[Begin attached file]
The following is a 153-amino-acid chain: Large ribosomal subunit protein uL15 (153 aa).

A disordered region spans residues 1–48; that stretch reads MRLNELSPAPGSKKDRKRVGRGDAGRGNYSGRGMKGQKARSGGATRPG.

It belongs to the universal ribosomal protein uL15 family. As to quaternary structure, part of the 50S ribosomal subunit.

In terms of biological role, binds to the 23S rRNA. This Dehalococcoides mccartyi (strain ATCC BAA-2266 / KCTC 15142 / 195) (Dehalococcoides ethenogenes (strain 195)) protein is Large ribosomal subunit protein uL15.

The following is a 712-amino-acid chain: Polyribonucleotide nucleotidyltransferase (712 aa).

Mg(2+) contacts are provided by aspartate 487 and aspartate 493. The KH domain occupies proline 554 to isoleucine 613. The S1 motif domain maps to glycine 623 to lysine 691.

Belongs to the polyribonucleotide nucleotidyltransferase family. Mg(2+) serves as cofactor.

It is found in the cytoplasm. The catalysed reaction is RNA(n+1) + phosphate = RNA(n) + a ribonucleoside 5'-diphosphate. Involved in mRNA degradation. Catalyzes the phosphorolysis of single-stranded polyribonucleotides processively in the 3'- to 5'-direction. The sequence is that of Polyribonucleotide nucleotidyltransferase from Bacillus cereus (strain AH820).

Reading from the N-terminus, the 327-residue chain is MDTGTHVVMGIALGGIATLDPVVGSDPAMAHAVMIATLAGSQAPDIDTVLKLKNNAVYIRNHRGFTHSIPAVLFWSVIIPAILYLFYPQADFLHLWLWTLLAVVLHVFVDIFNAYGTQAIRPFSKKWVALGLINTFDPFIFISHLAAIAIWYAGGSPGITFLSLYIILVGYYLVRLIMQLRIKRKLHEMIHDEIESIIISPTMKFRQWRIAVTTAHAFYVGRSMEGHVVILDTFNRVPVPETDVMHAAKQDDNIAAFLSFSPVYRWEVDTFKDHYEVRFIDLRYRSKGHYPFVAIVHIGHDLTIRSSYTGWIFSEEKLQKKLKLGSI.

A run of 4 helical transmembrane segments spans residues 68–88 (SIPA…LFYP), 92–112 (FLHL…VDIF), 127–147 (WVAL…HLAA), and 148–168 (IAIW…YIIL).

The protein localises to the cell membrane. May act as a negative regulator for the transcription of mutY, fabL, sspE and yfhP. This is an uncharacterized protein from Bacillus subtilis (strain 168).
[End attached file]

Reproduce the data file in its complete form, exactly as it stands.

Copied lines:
The following is a 153-amino-acid chain: Large ribosomal subunit protein uL15 (153 aa).

A disordered region spans residues 1–48; that stretch reads MRLNELSPAPGSKKDRKRVGRGDAGRGNYSGRGMKGQKARSGGATRPG.

It belongs to the universal ribosomal protein uL15 family. As to quaternary structure, part of the 50S ribosomal subunit.

In terms of biological role, binds to the 23S rRNA. This Dehalococcoides mccartyi (strain ATCC BAA-2266 / KCTC 15142 / 195) (Dehalococcoides ethenogenes (strain 195)) protein is Large ribosomal subunit protein uL15.

The following is a 712-amino-acid chain: Polyribonucleotide nucleotidyltransferase (712 aa).

Mg(2+) contacts are provided by aspartate 487 and aspartate 493. The KH domain occupies proline 554 to isoleucine 613. The S1 motif domain maps to glycine 623 to lysine 691.

Belongs to the polyribonucleotide nucleotidyltransferase family. Mg(2+) serves as cofactor.

It is found in the cytoplasm. The catalysed reaction is RNA(n+1) + phosphate = RNA(n) + a ribonucleoside 5'-diphosphate. Involved in mRNA degradation. Catalyzes the phosphorolysis of single-stranded polyribonucleotides processively in the 3'- to 5'-direction. The sequence is that of Polyribonucleotide nucleotidyltransferase from Bacillus cereus (strain AH820).

Reading from the N-terminus, the 327-residue chain is MDTGTHVVMGIALGGIATLDPVVGSDPAMAHAVMIATLAGSQAPDIDTVLKLKNNAVYIRNHRGFTHSIPAVLFWSVIIPAILYLFYPQADFLHLWLWTLLAVVLHVFVDIFNAYGTQAIRPFSKKWVALGLINTFDPFIFISHLAAIAIWYAGGSPGITFLSLYIILVGYYLVRLIMQLRIKRKLHEMIHDEIESIIISPTMKFRQWRIAVTTAHAFYVGRSMEGHVVILDTFNRVPVPETDVMHAAKQDDNIAAFLSFSPVYRWEVDTFKDHYEVRFIDLRYRSKGHYPFVAIVHIGHDLTIRSSYTGWIFSEEKLQKKLKLGSI.

A run of 4 helical transmembrane segments spans residues 68–88 (SIPA…LFYP), 92–112 (FLHL…VDIF), 127–147 (WVAL…HLAA), and 148–168 (IAIW…YIIL).

The protein localises to the cell membrane. May act as a negative regulator for the transcription of mutY, fabL, sspE and yfhP. This is an uncharacterized protein from Bacillus subtilis (strain 168).